Like Fitbit’s other trackers, you have a choice of two strap sizes: small and large. We’d advise trying out Fitbit’s print-out sizing method if you’re not sure which to go for, but the main unit only comes in one size, so if you buy one and find the strap isn’t to your liking you can just swap the strap out. It also fits all bands that clipped into the original Alta, and vice versa.
The screen tech is the same at the Alta 1.0 and requires tapping to cycle through the menus; there’s not a single button on the Alta HR. Our criticism here is that the display can sometimes be hard to read in bright conditions, with no way to push it up, while the tap-to-cycle screen also needs a fairly solid hit to work. Sometimes we’ve found ourselves tapping it more than necessary to find the information we want. It’s a small niggle, but the twist-to-wake function has been consistently good in testing.
Fitbit Alta HR: Features, fitness and HR
Despite the heart rate tracker, the HR is more comparable to the original Alta than the Charge 2. Not only is it built almost identically, but it misses out on many of the Charge 2’s features. VO2 Max, workout modes, ConnectedGPS are all absent, which is understandable, though the lack of guided breathing is an unexpected omission. It’s possible this could come in an update but don’t, err, hold your breath.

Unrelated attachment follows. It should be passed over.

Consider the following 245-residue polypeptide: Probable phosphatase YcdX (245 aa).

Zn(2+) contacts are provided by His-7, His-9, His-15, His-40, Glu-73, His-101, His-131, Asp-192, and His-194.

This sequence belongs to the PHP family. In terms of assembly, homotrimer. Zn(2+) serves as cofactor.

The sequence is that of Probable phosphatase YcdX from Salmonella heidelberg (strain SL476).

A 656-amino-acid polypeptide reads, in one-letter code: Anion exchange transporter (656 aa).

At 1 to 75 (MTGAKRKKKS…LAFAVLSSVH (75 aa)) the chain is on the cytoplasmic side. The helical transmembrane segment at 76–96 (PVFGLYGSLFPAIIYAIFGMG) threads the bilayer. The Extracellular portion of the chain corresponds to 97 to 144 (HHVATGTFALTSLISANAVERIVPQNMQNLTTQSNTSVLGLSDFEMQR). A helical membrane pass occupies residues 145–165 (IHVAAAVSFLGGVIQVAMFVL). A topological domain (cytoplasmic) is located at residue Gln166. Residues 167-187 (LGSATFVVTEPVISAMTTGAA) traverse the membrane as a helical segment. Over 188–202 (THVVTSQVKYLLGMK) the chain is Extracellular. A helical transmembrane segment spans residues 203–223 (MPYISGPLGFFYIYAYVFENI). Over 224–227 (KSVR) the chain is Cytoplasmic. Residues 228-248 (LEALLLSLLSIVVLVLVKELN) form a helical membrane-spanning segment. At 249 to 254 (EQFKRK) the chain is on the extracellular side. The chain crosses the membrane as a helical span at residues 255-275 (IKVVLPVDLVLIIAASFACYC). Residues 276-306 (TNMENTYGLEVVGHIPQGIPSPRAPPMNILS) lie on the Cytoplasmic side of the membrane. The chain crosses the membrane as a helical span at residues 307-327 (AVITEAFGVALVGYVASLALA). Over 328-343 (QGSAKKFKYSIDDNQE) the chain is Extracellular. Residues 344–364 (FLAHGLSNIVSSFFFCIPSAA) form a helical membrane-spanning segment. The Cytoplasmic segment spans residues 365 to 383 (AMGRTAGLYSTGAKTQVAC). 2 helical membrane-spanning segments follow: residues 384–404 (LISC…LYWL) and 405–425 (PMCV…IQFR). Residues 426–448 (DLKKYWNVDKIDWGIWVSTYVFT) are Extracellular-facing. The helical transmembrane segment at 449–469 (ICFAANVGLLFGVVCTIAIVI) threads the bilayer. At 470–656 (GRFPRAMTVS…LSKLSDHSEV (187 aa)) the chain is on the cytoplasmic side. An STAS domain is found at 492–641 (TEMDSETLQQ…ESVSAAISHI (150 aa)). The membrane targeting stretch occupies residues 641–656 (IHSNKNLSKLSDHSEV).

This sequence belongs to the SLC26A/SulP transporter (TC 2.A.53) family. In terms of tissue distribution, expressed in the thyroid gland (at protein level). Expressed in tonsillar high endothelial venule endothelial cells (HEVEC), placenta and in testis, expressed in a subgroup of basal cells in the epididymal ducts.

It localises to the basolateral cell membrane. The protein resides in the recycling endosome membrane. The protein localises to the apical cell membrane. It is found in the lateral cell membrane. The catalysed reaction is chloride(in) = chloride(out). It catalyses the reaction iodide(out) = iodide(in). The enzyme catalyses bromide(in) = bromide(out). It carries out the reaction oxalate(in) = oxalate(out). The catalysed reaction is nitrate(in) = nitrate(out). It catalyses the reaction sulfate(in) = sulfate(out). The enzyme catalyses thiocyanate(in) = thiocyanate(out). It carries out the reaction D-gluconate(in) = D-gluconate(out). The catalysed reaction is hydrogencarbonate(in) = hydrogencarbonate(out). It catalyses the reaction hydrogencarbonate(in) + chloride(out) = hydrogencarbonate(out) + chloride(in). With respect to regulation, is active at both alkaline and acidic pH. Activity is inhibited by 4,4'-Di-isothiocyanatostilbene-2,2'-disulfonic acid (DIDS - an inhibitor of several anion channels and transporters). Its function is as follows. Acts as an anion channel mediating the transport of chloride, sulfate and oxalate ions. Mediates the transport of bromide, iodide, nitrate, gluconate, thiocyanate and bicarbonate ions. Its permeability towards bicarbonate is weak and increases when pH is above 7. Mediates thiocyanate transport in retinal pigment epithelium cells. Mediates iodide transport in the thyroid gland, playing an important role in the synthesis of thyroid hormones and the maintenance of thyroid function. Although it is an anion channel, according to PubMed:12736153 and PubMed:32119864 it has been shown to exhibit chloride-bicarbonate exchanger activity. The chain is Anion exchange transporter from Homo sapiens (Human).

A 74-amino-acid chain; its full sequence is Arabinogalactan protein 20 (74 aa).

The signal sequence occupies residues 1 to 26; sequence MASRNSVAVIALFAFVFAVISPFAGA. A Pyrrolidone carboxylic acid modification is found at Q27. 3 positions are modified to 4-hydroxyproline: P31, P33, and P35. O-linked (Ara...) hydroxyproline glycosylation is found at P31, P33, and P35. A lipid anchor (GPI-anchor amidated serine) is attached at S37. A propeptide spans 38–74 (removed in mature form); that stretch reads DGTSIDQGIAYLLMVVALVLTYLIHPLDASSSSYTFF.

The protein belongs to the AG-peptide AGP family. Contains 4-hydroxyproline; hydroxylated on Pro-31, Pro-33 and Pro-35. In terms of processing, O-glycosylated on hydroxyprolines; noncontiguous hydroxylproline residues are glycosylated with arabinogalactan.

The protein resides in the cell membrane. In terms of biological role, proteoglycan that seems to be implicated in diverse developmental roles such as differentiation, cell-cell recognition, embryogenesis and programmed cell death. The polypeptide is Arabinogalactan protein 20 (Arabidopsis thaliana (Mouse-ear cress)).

So, you have a heart rate tracker but not so much of the framework for intense exercise. Fitbit still wants you to use the Alta HR for workouts, and to that end it’s solid, even if it lacks the additional insights you’ll get with the Charge 2. While you can use this as a running device (we’ll come onto that in a moment) Fitbit is also leveraging heart rate data as a means to get a more accurate reading on day-to-day wellbeing, calorie burn being the obvious one.
Amazon PA: Fitbit Alta HR
Tracking at five-second intervals, the Alta HR will give you a nice readout of your heart rate through the day, including your heart rate zones and average resting rate. Even if you’re not taking this out for a jog or cycle, this added insight gives you a better window into your overall health, which is what the Alta HR is more about. Keeping an eye on that resting heart rate is always a good thing, and we’ve found the HR accurate enough to make this a worthwhile addition.
But as said, you can use this for tracking those running and cycling sessions, and for that it’s not bad. You can’t start a workout straight from the Alta HR app, but Fitbit’s SmartTrack will automatically detects your bouts of activity through the day, and will pick up when you start a run. In the settings you can adjust the length of time you need to spend doing an exercise before tracking kicks in, so make sure you do so when setting up the Alta HR for the first time. We kept it set to the 15 minute default, and it’s picked up our runs with no problems.